Cookies on this website

We use cookies to ensure that we give you the best experience on our website. If you click 'Accept all cookies' we'll assume that you are happy to receive all cookies and you won't see this message again. If you click 'Reject all non-essential cookies' only necessary cookies providing core functionality such as security, network management, and accessibility will be enabled. Click 'Find out more' for information on how to change your cookie settings.

© 2021 American College of Cardiology Foundation Objectives: This study sought to describe worldwide variations in the use of myocardial perfusion imaging hardware, software, and imaging protocols and their impact on radiation effective dose (ED). Background: Concerns about long-term effects of ionizing radiation have prompted efforts to identify strategies for dose optimization in myocardial perfusion scintigraphy. Studies have increasingly shown opportunities for dose reduction using newer technologies and optimized protocols. Methods: Data were submitted voluntarily to the INCAPS (International Atomic Energy Agency Nuclear Cardiology Protocols Study) registry, a multinational, cross-sectional study comprising 7,911 imaging studies from 308 labs in 65 countries. The study compared regional use of camera technologies, advanced post-processing software, and protocol characteristics and analyzed the influence of each factor on ED. Results: Cadmium-zinc-telluride and positron emission tomography (PET) cameras were used in 10% (regional range 0% to 26%) and 6% (regional range 0% to 17%) of studies worldwide. Attenuation correction was used in 26% of cases (range 10% to 57%), and advanced post-processing software was used in 38% of cases (range 26% to 64%). Stress-first single-photon emission computed tomography (SPECT) imaging comprised nearly 20% of cases from all world regions, except North America, where it was used in just 7% of cases. Factors associated with lower ED and odds ratio for achieving radiation dose ≤9 mSv included use of cadmium-zinc-telluride, PET, advanced post-processing software, and stress- or rest-only imaging. Overall, 39% of all studies (97% PET and 35% SPECT) were ≤9 mSv, while just 6% of all studies (32% PET and 4% SPECT) achieved a dose ≤3 mSv. Conclusions: Newer-technology cameras, advanced software, and stress-only protocols were associated with reduced ED, but worldwide adoption of these practices was generally low and varied significantly between regions. The implementation of dose-optimizing technologies and protocols offers an opportunity to reduce patient radiation exposure across all world regions.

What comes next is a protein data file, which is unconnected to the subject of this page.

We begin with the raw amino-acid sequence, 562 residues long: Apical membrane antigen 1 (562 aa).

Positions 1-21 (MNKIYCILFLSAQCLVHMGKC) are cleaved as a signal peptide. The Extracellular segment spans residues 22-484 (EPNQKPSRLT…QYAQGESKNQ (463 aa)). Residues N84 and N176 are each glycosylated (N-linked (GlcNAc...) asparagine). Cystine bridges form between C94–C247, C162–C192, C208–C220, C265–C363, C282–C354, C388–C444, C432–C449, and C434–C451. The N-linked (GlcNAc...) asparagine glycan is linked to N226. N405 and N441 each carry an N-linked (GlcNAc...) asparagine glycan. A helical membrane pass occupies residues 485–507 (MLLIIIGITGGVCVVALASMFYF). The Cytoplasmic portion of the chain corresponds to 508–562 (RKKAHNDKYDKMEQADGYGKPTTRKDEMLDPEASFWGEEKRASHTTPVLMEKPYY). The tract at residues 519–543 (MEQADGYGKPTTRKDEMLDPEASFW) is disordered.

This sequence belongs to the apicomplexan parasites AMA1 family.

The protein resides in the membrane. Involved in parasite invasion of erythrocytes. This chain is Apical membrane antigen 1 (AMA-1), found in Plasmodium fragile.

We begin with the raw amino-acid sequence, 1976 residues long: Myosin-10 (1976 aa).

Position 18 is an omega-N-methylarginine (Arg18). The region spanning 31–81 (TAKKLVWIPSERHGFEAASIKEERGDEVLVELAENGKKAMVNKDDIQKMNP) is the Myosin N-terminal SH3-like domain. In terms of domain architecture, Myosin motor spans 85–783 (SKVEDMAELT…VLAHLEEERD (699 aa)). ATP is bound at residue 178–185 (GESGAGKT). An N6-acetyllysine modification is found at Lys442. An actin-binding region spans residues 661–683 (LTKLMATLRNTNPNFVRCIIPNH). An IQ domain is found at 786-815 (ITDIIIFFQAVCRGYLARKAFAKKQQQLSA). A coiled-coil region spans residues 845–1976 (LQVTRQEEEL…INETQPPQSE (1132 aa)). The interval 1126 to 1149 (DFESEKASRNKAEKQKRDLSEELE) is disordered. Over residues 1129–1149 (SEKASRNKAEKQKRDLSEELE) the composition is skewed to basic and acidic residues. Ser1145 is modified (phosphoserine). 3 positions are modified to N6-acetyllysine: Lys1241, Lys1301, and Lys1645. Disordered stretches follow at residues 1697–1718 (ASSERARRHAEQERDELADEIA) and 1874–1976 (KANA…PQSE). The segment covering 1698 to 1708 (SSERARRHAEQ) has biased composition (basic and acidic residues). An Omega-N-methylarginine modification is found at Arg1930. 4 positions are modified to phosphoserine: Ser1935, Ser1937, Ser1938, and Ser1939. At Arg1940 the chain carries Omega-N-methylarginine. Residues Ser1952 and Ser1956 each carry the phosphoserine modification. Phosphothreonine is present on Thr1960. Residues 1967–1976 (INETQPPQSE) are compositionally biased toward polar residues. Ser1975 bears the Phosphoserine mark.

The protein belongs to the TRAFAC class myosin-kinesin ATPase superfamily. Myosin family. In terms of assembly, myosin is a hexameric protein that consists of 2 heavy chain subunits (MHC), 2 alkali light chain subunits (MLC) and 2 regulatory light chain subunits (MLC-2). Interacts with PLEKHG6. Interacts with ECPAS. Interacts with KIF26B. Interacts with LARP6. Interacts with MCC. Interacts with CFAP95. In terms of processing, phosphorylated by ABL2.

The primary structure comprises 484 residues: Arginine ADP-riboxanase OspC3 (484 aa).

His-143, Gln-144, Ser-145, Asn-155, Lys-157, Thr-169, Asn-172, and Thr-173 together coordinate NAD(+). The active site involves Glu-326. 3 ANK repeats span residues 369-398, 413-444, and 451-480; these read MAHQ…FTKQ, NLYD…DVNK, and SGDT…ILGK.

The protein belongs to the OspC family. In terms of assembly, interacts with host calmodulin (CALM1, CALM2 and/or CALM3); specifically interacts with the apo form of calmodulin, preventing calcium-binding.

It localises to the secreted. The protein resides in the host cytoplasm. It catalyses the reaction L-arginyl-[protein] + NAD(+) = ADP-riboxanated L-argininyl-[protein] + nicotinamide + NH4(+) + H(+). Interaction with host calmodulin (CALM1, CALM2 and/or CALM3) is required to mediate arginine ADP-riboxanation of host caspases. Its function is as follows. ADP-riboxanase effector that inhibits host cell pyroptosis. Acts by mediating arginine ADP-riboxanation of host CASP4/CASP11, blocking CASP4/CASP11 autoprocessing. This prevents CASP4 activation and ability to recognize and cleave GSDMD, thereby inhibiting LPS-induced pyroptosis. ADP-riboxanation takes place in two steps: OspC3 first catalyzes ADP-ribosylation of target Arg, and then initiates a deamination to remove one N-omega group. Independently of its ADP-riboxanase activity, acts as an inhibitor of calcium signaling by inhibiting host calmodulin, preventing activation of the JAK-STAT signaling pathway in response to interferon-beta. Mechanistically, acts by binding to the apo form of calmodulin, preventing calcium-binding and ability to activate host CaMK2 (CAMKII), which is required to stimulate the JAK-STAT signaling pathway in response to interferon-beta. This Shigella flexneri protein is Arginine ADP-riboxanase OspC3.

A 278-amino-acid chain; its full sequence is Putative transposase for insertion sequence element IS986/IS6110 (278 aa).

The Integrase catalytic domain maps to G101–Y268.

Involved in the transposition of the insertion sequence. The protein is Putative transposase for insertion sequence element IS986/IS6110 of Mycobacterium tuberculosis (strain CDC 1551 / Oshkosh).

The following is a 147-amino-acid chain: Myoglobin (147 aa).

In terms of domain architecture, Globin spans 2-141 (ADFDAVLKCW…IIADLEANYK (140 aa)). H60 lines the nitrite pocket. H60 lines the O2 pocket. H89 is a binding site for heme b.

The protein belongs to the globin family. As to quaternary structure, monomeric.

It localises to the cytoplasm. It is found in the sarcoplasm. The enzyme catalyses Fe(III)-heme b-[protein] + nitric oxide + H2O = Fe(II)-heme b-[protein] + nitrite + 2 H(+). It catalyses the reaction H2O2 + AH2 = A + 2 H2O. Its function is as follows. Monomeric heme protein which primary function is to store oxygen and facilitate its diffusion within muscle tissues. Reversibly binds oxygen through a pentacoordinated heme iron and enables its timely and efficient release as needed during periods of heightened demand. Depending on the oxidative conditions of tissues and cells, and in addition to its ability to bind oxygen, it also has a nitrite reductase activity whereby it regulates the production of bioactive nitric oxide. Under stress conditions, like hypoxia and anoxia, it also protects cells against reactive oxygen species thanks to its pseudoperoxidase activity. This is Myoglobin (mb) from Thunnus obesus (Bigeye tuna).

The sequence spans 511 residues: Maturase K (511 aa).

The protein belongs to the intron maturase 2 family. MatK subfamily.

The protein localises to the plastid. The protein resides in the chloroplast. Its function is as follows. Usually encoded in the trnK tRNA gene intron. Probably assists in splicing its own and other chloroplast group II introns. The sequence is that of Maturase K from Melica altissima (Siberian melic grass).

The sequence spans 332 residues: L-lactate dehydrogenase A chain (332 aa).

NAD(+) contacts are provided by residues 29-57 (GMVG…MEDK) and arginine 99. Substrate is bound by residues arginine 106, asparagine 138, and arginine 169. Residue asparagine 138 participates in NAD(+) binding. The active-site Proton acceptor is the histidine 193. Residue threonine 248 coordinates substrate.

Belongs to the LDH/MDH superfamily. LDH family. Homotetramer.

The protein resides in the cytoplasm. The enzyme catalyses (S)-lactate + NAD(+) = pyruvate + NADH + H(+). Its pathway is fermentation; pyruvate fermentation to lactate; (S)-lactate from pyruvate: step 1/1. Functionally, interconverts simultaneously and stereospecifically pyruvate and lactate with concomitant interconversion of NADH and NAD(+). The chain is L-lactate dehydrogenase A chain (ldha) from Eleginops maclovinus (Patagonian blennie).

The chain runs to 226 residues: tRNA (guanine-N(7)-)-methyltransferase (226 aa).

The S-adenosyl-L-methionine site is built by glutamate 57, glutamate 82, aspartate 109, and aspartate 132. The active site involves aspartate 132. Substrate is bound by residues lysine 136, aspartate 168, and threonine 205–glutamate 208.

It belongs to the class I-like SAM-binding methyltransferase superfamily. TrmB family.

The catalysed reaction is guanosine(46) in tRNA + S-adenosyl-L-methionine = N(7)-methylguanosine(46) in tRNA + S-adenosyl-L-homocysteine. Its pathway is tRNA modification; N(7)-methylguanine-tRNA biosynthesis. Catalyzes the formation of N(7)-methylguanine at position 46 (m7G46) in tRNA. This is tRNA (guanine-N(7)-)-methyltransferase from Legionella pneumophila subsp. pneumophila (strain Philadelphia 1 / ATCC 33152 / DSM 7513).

Original publication




Journal article


JACC: Cardiovascular Imaging

Publication Date